We Believe That A Well-Informed Patient Is Key To Successful Vision Correction Surgery.
LIFE WITHOUT GLASSES
Dr. Robert Maloney believes that a well-informed patient is key to successful vision correction surgery. He wants to be sure that you fully understand what you can expect from your procedure you choose. He wants to help you care for and preserve your eyesight in the best way possible. Here, you can find the information that you need to help you make informed choices about health care for your eyes.
Good credentials are a sign of a smart, hardworking, motivated surgeon. You should evaluate the potential surgeon’s credentials before you visit his or her office. It is easy to find out these credentials on the Web. You can also call the doctor’s office and ask for the doctor’s resume or curriculum vitae (the traditional name for a doctor’s resume). Alternatively, you can call the office and ask to speak to the refractive surgery coordinator. This person can answer questions about credentials on the phone.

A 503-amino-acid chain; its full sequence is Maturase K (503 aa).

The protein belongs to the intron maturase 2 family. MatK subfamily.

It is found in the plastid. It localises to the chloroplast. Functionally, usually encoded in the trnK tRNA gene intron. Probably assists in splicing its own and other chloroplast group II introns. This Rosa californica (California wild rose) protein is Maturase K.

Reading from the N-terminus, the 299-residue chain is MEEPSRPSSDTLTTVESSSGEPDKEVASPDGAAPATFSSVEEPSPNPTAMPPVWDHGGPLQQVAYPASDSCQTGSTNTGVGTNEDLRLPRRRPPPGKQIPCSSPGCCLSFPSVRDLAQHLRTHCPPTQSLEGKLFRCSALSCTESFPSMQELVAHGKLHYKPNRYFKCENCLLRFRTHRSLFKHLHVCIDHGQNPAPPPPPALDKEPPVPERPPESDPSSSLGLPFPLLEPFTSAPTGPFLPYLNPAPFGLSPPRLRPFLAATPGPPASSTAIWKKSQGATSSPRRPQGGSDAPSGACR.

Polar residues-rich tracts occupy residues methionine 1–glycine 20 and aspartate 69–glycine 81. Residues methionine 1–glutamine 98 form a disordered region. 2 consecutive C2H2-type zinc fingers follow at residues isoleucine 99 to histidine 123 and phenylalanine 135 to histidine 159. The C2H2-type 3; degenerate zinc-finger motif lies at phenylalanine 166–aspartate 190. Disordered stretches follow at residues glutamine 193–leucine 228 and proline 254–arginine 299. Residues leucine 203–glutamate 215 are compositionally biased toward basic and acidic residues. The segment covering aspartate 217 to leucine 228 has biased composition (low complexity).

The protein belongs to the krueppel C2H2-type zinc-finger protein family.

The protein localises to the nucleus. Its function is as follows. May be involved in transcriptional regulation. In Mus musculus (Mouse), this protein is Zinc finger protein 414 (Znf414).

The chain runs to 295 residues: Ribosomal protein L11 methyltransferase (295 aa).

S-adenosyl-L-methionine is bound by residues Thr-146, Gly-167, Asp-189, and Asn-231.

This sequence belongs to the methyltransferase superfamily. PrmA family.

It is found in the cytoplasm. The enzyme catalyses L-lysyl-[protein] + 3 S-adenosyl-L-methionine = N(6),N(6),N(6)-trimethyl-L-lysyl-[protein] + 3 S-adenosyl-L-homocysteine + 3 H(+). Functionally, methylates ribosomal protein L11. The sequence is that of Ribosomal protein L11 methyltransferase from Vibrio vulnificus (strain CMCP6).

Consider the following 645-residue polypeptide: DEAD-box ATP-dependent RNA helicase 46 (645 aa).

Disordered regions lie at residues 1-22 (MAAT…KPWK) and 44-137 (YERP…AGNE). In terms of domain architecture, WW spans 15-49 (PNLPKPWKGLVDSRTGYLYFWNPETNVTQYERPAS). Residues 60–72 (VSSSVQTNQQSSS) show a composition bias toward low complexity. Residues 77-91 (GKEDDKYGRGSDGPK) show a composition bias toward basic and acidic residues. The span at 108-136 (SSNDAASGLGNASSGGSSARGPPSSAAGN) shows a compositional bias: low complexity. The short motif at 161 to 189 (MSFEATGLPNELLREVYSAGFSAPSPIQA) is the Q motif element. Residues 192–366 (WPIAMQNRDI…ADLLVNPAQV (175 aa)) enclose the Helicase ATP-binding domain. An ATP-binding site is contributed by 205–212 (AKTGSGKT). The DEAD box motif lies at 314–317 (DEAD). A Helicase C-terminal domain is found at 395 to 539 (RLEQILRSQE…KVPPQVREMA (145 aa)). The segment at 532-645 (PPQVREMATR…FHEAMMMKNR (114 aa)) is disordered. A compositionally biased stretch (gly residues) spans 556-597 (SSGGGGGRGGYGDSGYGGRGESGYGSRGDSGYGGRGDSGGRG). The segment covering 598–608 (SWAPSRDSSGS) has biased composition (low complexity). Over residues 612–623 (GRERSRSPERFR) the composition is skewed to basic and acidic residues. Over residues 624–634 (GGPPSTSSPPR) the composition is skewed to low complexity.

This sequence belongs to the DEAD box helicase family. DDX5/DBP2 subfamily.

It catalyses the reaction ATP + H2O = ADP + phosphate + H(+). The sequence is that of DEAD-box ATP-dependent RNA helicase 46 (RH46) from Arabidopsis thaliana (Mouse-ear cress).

To perform eye surgery, a doctor has to have gone to medical school. Avoid U.S.-born surgeons who have attended medical school outside the United States. That means they likely weren’t strong enough applicants to get admitted to an American medical school. On the other hand, there are some foreign-born doctors who went to medical school abroad and then moved to the United States. These can be excellent doctors because it is very hard for non-U.S.-born surgeons to get licensed in the United States if they are trained abroad.
Your eyes deserve the most capable eye surgeon you can find. As you “interview” a prospective surgeon, it’s important to find out how experienced the surgeon is in performing the type of procedure you wish to have.
Eye surgery is done by an ophthalmologist. An ophthalmologist is a medical doctor who has completed three years of specialized training in eye diseases and surgery. This training is called a residency. Look for a doctor who has gone to one of the top twenty residency programs. Generally, the top twenty programs attract the best medical students, and they also train them better than the other programs. You can find a ranking of eye hospitals at http://health.usnews.com/best-hospitals/rankings/ ophthalmology. Although this is not an exact ranking of training programs, it is a useful guide.
Generally, the best doctors go on to do one or two more years of optional specialized training, called fellowship training. This specialized training can be done in different fields. Look for an ophthalmologist who has done fellowship training in either corneal surgery, refractive surgery, or cataract surgery. Fellowship-trained surgeons are generally more skilled and more experienced.
MEMBERSHIP IN PROFESSIONAL ORGANIZATIONS